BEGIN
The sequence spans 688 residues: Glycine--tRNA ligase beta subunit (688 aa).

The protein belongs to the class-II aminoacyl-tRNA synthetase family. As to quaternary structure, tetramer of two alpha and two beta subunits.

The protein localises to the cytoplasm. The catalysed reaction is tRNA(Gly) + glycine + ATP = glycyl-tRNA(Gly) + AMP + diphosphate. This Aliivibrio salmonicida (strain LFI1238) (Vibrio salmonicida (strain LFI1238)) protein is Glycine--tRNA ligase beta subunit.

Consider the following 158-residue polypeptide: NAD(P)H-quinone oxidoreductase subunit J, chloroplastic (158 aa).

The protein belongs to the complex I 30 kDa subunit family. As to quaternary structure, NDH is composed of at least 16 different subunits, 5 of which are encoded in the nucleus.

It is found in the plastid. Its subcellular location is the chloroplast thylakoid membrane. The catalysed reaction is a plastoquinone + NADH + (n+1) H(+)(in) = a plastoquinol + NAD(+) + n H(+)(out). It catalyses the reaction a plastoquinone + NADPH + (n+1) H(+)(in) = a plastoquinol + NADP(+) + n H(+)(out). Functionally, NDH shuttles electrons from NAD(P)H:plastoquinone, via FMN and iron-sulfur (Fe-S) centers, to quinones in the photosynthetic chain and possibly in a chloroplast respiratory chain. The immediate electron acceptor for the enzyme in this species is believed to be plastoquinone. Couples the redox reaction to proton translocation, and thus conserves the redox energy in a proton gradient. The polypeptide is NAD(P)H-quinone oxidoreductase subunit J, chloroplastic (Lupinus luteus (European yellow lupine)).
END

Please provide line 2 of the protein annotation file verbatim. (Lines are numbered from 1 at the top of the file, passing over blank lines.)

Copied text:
The protein belongs to the class-II aminoacyl-tRNA synthetase family. As to quaternary structure, tetramer of two alpha and two beta subunits.